Lake Clark National Park and Preserve is located on the Alaska Peninsula north of Katmai National Park, 65 air miles northwest of Homer, and about 120 air miles southwest of Anchorage.

Like many areas in Alaska, Lake Clark is not on the road system; therefore, travel takes place primarily by small plane. Fixed-wing aircraft are allowed to land on all suitable lakes, rivers, beaches, gravel bars, and open ground in both the park and preserve unless the area is closed or otherwise restricted. When weather and tides permit, the east side of the park on the Cook Inlet coast may be accessed by boat in addition to aircraft.

Lake Clark is a backcountry park. There are no roads, no campgrounds, and only one maintained 7 mile hiking trail system. Travel from one location to another is by foot, kayak, raft, boat, or small plane. More information on backcountry travel in the park can be found in the camping and backpacking section.

Photo of a red and white float plane flying low over forested hills with foggy mountains in the background.
Travel to the park is primarily by small plane, like this one which has floats attached that allow it to land on lakes and other suitable bodies of water.

NPS / J.Mills


Air Taxi and Guide Services

A half-hour to two-hour flight from Anchorage, Kenai, or Homer will provide access to most points within Lake Clark. Prices depend on group size, type of airplane, length of flight, where the flight originates, and whether or not you want to simply charter an air taxi, or also hire a guide for fishing, hunting, photography, backpacking, rafting, mountaineering, bear viewing, etc... Some companies will also rent kayaks, motor boats, backpacking equipment, fat tire bikes, and a variety of other equipment.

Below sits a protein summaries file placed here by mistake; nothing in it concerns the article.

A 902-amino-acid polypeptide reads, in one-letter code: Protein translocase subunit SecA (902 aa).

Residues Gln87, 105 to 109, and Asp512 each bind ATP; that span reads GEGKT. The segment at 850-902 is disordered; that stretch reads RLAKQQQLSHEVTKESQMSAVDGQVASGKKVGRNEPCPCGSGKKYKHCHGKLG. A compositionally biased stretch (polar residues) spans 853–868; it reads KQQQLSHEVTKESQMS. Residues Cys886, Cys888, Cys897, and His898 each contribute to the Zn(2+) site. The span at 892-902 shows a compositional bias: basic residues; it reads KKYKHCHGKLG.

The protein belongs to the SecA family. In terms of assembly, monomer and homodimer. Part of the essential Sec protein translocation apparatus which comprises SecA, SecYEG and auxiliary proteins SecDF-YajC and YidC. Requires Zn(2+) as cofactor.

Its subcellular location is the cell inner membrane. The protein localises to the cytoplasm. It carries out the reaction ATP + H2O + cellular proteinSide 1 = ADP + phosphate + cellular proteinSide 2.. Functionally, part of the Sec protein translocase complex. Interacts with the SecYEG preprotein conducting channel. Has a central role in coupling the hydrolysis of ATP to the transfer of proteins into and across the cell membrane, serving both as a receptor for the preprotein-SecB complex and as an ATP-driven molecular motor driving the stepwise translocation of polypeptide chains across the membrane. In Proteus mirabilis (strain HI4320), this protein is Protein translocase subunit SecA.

Below are alphabetized lists of authorized air taxis that travel to and from the park. Please contact each provider individually for pricing and availability. These lists are not endorsements by the National Park Service but intended to provide information.

Air Taxis Operating on Floats

May travel to locations like: Twin Lakes and Richard Proenneke's Cabin, Turquoise Lake, Crescent Lake, Taziminia Lakes, Port Alsworth, Lake Clark, and other inland lakes.

Be aware that while any floatplane can land on the state waters in Hardenburg Bay at Port Alsworth, there may be issues with parking planes on privately owned sections of the shoreline. For this reason, some float plane air taxis based out of other communities may choose not to fly to Port Alsworth.


Air Taxis Operating on Wheels

May travel to locations like: Port Alsworth, Chinitna Bay, Silver Salmon Creek, and other suitable beaches, runways, or frozen lakes if conditions are right.

Be aware that the two airstrips in Port Alsworth are privately owned by Lake Clark Air and Lake and Peninsula Airlines, who charge a ramp fee to other airplanes; therefore, other air taxis may decline traveling to Port Alsworth.


Air Taxis Operating on Skis or Wheeled-Skis

Primarily in winter, these businesses are capable of landing on frozen lakes or any snow packed area if the conditions are right.

A Piper Supercub plane on wheels sits in the sand next to the ocean

Have a Plane? Private Aircraft Info

Useful information for private pilots including aviation weather stations, airstrips, and fuel.

Float plane landing on a blue lake surrounded by steep mountains.

Aviation Safety Tips

Most visitors travel to Lake Clark via small plane. Safety in this remote place depends on more than just a pilot's skill.

A red and white floatplane flies through the air

Find a Ride: Air Taxi Providers

Browse all authorized air taxi providers for Lake Clark.



Several charter boat services on the Kenai Peninsula offer tours that include portions of the Lake Clark coastline, drop-off and pick-up services, or custom charters.



There is no road access to or within Lake Clark National Park and Preserve.

Last updated: September 13, 2018

Contact the Park

Mailing Address:

PO Box 226
Port Alsworth, AK 99653


(907) 781-2218

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